From: Dave Long (email@example.com)
Date: Wed Oct 25 2000 - 08:21:46 PDT
> Of course he's right. It's a mess. Which means client-side XML will
> not get here soon and HTML will live forever. And and I will win my
> 2050 bet with Dave Long. Yum.
I wouldn't have taken that bet on the strength of XML; instead
I'm betting on the relative shortness of "forever" in datacomm
In terms of the original 2100 bet (truncated for the obvious
reason), we can look back to 1900 practices, and the Murray
code. Even at 1950, with ITA2, the coding is still (unlike
ASCII and modern expansions) optimized in terms of mechanical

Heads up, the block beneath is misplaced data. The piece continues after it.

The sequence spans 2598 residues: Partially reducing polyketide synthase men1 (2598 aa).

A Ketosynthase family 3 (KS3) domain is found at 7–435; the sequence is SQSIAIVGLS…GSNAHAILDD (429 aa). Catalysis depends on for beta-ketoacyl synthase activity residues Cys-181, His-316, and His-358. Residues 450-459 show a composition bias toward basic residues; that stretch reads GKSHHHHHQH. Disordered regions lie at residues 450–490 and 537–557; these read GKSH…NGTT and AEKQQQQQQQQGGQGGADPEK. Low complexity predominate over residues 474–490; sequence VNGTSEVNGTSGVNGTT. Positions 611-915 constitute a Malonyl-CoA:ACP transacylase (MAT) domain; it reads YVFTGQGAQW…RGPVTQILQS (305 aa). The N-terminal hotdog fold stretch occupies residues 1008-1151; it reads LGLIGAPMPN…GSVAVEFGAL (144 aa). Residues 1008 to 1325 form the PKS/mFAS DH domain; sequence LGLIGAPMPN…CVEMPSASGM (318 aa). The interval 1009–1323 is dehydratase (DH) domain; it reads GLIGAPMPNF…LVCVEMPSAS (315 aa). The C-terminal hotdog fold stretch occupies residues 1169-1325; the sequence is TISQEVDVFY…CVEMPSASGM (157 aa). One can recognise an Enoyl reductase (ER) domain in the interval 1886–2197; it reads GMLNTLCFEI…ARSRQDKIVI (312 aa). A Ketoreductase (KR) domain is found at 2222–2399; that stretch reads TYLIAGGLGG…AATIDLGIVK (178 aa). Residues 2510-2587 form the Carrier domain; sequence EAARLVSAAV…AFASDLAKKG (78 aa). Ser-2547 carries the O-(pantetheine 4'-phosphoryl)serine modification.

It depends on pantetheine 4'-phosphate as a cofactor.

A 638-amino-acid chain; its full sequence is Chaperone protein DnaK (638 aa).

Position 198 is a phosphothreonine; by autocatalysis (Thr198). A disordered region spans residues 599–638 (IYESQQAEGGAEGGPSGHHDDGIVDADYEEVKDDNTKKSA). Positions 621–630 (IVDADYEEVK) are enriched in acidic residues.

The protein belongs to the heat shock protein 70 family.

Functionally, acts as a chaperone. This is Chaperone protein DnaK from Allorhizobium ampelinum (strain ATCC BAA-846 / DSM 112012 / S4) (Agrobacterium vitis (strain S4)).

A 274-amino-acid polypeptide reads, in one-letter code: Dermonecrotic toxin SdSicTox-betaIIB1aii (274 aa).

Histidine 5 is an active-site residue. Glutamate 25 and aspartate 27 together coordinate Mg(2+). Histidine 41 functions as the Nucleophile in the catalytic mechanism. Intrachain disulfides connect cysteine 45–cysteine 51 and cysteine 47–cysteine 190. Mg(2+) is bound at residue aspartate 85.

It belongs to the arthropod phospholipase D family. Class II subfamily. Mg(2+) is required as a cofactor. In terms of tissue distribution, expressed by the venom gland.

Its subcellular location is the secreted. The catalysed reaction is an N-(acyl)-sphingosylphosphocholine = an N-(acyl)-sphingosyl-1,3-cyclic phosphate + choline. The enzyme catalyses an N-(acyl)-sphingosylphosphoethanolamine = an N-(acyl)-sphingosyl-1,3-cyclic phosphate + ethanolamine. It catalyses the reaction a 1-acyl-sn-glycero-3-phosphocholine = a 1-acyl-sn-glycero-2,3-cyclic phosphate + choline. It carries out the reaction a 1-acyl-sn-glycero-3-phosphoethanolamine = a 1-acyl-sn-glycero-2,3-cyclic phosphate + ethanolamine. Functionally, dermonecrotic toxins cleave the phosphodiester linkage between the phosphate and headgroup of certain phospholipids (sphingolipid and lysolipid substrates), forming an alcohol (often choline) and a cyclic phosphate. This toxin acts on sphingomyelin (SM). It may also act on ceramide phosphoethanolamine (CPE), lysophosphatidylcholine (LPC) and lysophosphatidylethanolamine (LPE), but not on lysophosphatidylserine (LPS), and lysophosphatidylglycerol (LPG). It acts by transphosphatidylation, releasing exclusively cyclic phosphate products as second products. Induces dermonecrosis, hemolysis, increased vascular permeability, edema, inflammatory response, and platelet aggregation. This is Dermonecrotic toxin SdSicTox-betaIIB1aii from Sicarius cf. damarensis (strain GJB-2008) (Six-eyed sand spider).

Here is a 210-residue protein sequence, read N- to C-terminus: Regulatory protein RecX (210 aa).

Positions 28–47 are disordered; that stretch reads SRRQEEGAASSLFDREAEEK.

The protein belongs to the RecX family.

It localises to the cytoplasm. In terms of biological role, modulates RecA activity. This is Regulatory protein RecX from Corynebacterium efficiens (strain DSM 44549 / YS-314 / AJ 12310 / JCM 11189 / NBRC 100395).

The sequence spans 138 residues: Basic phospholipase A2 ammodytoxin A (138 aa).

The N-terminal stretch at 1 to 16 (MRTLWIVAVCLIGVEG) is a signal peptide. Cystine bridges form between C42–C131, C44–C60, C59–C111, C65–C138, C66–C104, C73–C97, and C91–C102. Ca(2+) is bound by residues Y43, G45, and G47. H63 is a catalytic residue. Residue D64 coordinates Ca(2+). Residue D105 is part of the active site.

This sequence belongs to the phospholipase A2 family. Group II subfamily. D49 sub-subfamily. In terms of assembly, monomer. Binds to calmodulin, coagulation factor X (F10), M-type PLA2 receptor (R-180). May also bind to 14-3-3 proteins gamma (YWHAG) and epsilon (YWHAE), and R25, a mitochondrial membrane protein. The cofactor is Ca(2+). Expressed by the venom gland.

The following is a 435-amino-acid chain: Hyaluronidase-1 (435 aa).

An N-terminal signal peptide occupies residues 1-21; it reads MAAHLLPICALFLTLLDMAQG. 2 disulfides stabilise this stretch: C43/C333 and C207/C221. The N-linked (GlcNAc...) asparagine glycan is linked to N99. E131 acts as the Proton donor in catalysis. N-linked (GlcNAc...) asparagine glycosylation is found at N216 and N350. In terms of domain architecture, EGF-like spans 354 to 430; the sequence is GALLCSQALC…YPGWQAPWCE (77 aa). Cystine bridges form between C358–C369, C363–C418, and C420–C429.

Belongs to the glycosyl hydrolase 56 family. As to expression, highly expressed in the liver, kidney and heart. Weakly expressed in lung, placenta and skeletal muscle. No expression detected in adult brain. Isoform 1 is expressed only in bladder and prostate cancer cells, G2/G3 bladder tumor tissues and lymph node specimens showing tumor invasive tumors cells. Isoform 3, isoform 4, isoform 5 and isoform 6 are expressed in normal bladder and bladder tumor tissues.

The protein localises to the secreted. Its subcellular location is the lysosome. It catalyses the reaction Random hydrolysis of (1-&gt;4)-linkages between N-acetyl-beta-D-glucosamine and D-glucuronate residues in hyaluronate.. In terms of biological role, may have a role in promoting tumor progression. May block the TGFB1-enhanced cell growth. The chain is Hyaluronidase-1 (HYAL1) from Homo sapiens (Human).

rather than digital concerns.
From Tom Jennings' history of character codes:
> Murray's criteria was to minimize the number of
> mechanical operations per character; the most
> common characters have codes that contain the
> fewest number of 0-to-1 transistions. The letter
> E, with only one of five bit positions having
> a 1, moves only one bit's worth of mechanism
> per character; and punches only one hole in a
> paper tape (one lever, one punch/die movement),
> reducing wear on the machinery, no small matter
> when you consider that a single-spaced, typed
> page of text is approximately 2000 characters,
> or more than 10,000 character "bits", each bit
> having at least one mechanical component that
> moves, needs oiling, adjustment, etc.
and speaking of bitrot, anyone know where Henry
Baker's papers can be found post-ftp.netcom.com?
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